In 2009 ERDG launched an initiative to bring awareness to the growing threat to the three Asian horseshoe crab species (and ultimately the American horseshoe crab) as a result of excessive and lethal harvesting practices by the endotoxin detection industry engaged in the production of Tachypleus amoebocyte lycate (TAL). In 2011 ERDG shared these concerns with the attendees of the International Workshop on the Science and Conservation of Asian Horseshoe Crabs and again in 2013 to the pharmaceutical industry via a webinar.
In 2015 ERDG authored a peer reviewed paper titled “Current Horseshoe Crab Harvesting Practices Cannot Support Global Demand for TAL/LAL: The Pharmaceutical and Medical Device Industries’ Role in the Sustainability of Horseshoe Crabs” which was published by Springer Publishing Company in a book titled “Changing Global Perspectives on Horseshoe Crab Biology, Conservation and Management.”
To further delineate the problems outlined in this paper and to raise awareness of the possible implications for the global health industry, and provide tools to promote communication regarding how the pharmaceutical industry can become a driving force behind the conservation of the world’s four horseshoe crab species, the “Protecting Health” section was developed.
ERDG was responsible for initiating the first study to test the effectiveness of bait bags in reducing the demand on horseshoe crabs as bait in the conch fishery. ERDG working with the Virginia Institute of Marine Science (VIMS) and a select group of Virginia conch fishermen, demonstrated that bait needs could be reduced by half without a measurable loss in catch if placed within a bait bag. This is possible because bait bags significantly reduces secondary predation on the bait. With a coast-wide harvest of horseshoe crabs as bait exceeding 3.5 million animals annually, a potential reduction of 50 percent represents a significant conservation measure and one that ERDG will work to see adopted throughout the industry. As a result of this study the state of Virginia now requires the use of bait bags throughout its conch fishery. Continuing our goal to see the use of bait bags throughout the conch fishery, which extends from Virginia to Massachusetts, ERDG has distributed free of charge over 15,000 bait bags to conch fishermen along the Atlantic Coast. In addition to our bait bag initiative, ERDG is conducting research on alternative baits.
- Alternative Gear and Supplemental Bait Workshop, March 3, 2004 (pdf)
- Decrease in Crabs Raises Concerns
- ERDG completes Phase II of its bait bag initiative
- Horseshoe Crab Bait Bags are adopted by the Virginia Conch Fishery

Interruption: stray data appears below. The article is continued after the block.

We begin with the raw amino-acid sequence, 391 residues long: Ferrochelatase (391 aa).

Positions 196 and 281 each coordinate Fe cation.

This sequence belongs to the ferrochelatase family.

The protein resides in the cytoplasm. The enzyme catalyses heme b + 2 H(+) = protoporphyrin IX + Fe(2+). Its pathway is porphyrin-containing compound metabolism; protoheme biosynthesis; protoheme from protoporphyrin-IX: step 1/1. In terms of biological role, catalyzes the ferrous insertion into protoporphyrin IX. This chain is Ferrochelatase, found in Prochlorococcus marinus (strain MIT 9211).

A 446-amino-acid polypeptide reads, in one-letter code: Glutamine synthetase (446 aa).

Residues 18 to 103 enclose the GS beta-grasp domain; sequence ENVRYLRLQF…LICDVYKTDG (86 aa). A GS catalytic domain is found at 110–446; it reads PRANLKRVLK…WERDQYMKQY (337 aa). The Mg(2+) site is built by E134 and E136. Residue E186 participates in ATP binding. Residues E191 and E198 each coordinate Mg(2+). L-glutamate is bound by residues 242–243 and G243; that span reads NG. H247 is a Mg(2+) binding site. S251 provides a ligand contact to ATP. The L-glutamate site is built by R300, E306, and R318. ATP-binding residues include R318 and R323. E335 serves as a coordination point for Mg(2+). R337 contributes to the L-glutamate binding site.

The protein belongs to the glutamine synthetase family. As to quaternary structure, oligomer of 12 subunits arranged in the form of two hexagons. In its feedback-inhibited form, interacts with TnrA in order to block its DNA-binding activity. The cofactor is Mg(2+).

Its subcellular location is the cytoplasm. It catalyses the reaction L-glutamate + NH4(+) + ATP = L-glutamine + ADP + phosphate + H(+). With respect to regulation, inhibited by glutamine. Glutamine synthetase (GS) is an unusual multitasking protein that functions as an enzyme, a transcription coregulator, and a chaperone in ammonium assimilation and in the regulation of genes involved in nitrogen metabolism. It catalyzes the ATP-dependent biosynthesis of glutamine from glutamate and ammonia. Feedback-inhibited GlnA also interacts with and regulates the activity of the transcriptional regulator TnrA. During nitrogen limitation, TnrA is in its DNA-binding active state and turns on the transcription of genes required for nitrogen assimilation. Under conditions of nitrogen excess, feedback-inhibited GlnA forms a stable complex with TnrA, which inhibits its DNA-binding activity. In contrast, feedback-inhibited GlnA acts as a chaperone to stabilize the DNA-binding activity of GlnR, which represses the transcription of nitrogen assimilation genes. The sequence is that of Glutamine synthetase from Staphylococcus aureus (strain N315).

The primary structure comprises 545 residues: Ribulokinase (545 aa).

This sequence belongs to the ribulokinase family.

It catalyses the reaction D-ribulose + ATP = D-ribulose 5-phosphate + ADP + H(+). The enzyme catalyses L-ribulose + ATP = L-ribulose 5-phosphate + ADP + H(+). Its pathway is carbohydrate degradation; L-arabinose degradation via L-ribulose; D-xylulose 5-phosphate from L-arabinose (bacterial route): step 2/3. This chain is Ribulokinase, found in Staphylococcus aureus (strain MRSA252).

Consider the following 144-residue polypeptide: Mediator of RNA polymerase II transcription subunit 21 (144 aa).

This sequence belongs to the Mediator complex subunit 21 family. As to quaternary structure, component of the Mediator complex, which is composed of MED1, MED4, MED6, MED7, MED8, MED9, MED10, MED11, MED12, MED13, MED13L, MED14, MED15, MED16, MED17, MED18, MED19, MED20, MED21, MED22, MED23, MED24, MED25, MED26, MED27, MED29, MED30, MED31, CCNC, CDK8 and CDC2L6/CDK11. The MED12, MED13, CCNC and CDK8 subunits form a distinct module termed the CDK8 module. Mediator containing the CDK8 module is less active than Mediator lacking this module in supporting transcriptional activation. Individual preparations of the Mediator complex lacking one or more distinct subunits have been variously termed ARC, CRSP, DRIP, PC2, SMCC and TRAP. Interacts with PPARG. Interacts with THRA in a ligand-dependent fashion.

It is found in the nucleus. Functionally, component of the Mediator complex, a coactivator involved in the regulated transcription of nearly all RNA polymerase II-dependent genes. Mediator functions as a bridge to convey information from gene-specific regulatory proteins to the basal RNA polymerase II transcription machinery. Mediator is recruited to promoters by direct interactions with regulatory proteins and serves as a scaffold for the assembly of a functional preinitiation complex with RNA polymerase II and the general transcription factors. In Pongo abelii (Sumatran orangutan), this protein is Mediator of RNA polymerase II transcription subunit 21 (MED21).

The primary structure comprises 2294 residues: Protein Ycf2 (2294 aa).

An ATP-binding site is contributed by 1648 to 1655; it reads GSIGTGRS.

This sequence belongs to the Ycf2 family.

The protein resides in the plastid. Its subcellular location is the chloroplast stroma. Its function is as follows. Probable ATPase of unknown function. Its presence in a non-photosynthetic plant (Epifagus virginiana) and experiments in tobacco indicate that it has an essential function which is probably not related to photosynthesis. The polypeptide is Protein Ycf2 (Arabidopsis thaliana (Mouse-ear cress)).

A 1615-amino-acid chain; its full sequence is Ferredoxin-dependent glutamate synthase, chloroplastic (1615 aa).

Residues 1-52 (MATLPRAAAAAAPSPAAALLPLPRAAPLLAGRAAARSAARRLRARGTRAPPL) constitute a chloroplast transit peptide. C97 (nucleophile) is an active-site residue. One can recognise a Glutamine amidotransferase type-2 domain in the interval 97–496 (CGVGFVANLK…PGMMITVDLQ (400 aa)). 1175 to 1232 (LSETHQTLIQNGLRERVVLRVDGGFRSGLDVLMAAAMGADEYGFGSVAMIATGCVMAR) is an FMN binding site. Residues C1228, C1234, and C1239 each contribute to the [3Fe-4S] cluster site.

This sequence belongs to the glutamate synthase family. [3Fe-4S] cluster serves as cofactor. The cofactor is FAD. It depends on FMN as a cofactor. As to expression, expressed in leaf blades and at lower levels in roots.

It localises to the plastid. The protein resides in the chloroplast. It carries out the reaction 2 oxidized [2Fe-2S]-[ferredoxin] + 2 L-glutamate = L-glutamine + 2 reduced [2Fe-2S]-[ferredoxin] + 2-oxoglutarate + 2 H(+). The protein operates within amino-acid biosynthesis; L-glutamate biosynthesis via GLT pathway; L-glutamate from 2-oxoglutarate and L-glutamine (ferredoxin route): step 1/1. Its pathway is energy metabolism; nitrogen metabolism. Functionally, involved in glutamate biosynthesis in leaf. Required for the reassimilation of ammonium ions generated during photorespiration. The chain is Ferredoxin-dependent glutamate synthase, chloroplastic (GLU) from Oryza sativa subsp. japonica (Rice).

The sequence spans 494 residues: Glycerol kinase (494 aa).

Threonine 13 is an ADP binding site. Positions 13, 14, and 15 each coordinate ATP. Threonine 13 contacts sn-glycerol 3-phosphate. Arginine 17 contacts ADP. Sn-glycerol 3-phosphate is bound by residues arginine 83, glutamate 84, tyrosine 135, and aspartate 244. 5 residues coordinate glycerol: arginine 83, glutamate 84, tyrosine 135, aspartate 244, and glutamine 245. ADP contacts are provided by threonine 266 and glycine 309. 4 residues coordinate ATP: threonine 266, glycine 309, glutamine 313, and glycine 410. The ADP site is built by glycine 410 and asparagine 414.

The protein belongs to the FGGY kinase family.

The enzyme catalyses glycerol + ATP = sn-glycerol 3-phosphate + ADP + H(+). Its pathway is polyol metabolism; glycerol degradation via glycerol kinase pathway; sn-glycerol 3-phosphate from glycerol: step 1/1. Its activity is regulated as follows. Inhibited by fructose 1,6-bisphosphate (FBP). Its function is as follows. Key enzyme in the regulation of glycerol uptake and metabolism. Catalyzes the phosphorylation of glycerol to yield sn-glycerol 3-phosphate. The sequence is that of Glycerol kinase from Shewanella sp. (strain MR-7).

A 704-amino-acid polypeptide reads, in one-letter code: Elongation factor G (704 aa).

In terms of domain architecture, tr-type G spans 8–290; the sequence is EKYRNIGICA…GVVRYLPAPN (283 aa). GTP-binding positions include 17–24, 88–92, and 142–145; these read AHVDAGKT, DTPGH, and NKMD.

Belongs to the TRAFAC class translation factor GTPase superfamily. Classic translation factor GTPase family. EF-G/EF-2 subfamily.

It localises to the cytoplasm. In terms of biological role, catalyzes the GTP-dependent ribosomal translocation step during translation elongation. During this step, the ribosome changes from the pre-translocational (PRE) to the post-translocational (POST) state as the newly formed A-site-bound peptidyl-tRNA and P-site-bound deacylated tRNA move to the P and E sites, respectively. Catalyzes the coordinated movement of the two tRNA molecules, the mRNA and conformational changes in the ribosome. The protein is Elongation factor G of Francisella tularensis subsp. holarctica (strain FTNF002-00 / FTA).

- ERDG begins Phase I of its Bait Bag Initiative
- Alternative Bait Workshop (minutes)
We strive through our educational programs to create an atmosphere of learning that will both inspire and nurture curiosity about the world’s four remaining horseshoe crabs species and their habitat. The success of our horseshoe crab education programs and conservation initiatives have received national recognition as well as support from the Governors of New Jersey, Delaware and Maryland.
We believe that our web site is a key component in overcoming public indifference and promoting sound conservation initiatives. It is our goal to develop this site into the worlds definitive source of information on the four remaining horseshoe crab species. The awards we have received to date would indicate that we are well on our way towards achieving our objective.
Our annual student contest, which encompasses poems, tales and images, has received broad participation from students throughout the Atlantic Coast. Through art, our future environmental stewards have a voice. Our ultimate goal is to engage students around the world and encourage them to express their appreaciation for this remarkable creature through their art.
Our in-school workshop uses the art and science of paper-making as a vehicle for learning about horseshoe crabs. These classroom visits are designed to introduce students to the many wonders of horseshoe crabs. Looking briefly into the history, physiology and social/economic aspects of this amazing creature we strive to awaken student curiosity and motivate children to learn more about Limulus polyphemus.
For more information, see our In-School Program.
Horseshoe Crab Model:
ERDG developed the worlds first museum grade model of a female horseshoe crab. Not only is her exterior surfaces complete in every detail, the top separates from the bottom to reveal the internal organs, egg distribution and circulatory system. Our model, which complements the Anatomy section of our website, is rapidly becoming the cornerstone of horseshoe crab classroom education. It not only permits the study of the horseshoe crab throughout the year, but also provides an internal view never before available.